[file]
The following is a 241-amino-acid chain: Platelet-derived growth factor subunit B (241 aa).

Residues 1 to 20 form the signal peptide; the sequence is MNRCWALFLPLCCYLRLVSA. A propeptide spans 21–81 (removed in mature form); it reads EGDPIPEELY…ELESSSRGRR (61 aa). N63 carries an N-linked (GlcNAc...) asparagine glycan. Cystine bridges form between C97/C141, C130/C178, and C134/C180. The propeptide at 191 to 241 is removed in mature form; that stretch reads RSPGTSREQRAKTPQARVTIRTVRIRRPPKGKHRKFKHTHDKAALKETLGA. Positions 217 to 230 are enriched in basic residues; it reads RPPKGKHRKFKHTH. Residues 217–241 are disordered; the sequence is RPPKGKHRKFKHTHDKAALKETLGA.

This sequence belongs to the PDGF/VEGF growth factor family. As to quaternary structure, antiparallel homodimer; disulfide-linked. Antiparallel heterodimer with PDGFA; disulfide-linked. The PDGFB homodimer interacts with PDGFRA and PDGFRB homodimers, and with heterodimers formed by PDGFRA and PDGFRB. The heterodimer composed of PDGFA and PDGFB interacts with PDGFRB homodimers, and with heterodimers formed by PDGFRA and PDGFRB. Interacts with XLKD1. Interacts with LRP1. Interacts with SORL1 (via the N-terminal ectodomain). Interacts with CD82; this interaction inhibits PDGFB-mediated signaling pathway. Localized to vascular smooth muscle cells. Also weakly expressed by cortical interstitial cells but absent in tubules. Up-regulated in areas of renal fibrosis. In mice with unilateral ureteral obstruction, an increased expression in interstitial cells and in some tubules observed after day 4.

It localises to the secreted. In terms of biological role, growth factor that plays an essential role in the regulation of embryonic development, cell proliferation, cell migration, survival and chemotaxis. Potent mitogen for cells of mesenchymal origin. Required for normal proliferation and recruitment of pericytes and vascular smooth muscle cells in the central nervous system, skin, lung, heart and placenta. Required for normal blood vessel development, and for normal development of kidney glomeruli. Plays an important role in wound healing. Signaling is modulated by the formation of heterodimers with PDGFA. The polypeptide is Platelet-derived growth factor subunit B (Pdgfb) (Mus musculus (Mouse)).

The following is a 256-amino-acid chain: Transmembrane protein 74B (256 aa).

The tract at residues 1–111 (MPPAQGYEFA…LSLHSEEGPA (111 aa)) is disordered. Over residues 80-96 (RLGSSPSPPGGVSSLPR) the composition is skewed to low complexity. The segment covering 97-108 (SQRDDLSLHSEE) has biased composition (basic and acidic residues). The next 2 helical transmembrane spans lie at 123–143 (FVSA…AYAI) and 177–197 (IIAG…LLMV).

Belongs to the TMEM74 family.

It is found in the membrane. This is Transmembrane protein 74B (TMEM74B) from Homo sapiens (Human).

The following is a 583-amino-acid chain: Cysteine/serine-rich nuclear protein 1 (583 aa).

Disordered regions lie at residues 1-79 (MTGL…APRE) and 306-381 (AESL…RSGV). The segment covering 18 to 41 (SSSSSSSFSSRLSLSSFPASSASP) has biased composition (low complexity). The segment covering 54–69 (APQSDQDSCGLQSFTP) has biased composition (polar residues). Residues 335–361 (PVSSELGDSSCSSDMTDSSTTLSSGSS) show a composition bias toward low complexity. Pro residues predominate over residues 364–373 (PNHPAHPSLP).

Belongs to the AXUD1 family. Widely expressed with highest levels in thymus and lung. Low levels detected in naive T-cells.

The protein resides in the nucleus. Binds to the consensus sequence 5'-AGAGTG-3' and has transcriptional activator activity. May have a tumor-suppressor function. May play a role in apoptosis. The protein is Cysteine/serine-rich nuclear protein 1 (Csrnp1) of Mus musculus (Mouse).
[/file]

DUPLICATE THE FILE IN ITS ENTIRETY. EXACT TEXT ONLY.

The following is a 241-amino-acid chain: Platelet-derived growth factor subunit B (241 aa).

Residues 1 to 20 form the signal peptide; the sequence is MNRCWALFLPLCCYLRLVSA. A propeptide spans 21–81 (removed in mature form); it reads EGDPIPEELY…ELESSSRGRR (61 aa). N63 carries an N-linked (GlcNAc...) asparagine glycan. Cystine bridges form between C97/C141, C130/C178, and C134/C180. The propeptide at 191 to 241 is removed in mature form; that stretch reads RSPGTSREQRAKTPQARVTIRTVRIRRPPKGKHRKFKHTHDKAALKETLGA. Positions 217 to 230 are enriched in basic residues; it reads RPPKGKHRKFKHTH. Residues 217–241 are disordered; the sequence is RPPKGKHRKFKHTHDKAALKETLGA.

This sequence belongs to the PDGF/VEGF growth factor family. As to quaternary structure, antiparallel homodimer; disulfide-linked. Antiparallel heterodimer with PDGFA; disulfide-linked. The PDGFB homodimer interacts with PDGFRA and PDGFRB homodimers, and with heterodimers formed by PDGFRA and PDGFRB. The heterodimer composed of PDGFA and PDGFB interacts with PDGFRB homodimers, and with heterodimers formed by PDGFRA and PDGFRB. Interacts with XLKD1. Interacts with LRP1. Interacts with SORL1 (via the N-terminal ectodomain). Interacts with CD82; this interaction inhibits PDGFB-mediated signaling pathway. Localized to vascular smooth muscle cells. Also weakly expressed by cortical interstitial cells but absent in tubules. Up-regulated in areas of renal fibrosis. In mice with unilateral ureteral obstruction, an increased expression in interstitial cells and in some tubules observed after day 4.

It localises to the secreted. In terms of biological role, growth factor that plays an essential role in the regulation of embryonic development, cell proliferation, cell migration, survival and chemotaxis. Potent mitogen for cells of mesenchymal origin. Required for normal proliferation and recruitment of pericytes and vascular smooth muscle cells in the central nervous system, skin, lung, heart and placenta. Required for normal blood vessel development, and for normal development of kidney glomeruli. Plays an important role in wound healing. Signaling is modulated by the formation of heterodimers with PDGFA. The polypeptide is Platelet-derived growth factor subunit B (Pdgfb) (Mus musculus (Mouse)).

The following is a 256-amino-acid chain: Transmembrane protein 74B (256 aa).

The tract at residues 1–111 (MPPAQGYEFA…LSLHSEEGPA (111 aa)) is disordered. Over residues 80-96 (RLGSSPSPPGGVSSLPR) the composition is skewed to low complexity. The segment covering 97-108 (SQRDDLSLHSEE) has biased composition (basic and acidic residues). The next 2 helical transmembrane spans lie at 123–143 (FVSA…AYAI) and 177–197 (IIAG…LLMV).

Belongs to the TMEM74 family.

It is found in the membrane. This is Transmembrane protein 74B (TMEM74B) from Homo sapiens (Human).

The following is a 583-amino-acid chain: Cysteine/serine-rich nuclear protein 1 (583 aa).

Disordered regions lie at residues 1-79 (MTGL…APRE) and 306-381 (AESL…RSGV). The segment covering 18 to 41 (SSSSSSSFSSRLSLSSFPASSASP) has biased composition (low complexity). The segment covering 54–69 (APQSDQDSCGLQSFTP) has biased composition (polar residues). Residues 335–361 (PVSSELGDSSCSSDMTDSSTTLSSGSS) show a composition bias toward low complexity. Pro residues predominate over residues 364–373 (PNHPAHPSLP).

Belongs to the AXUD1 family. Widely expressed with highest levels in thymus and lung. Low levels detected in naive T-cells.

The protein resides in the nucleus. Binds to the consensus sequence 5'-AGAGTG-3' and has transcriptional activator activity. May have a tumor-suppressor function. May play a role in apoptosis. The protein is Cysteine/serine-rich nuclear protein 1 (Csrnp1) of Mus musculus (Mouse).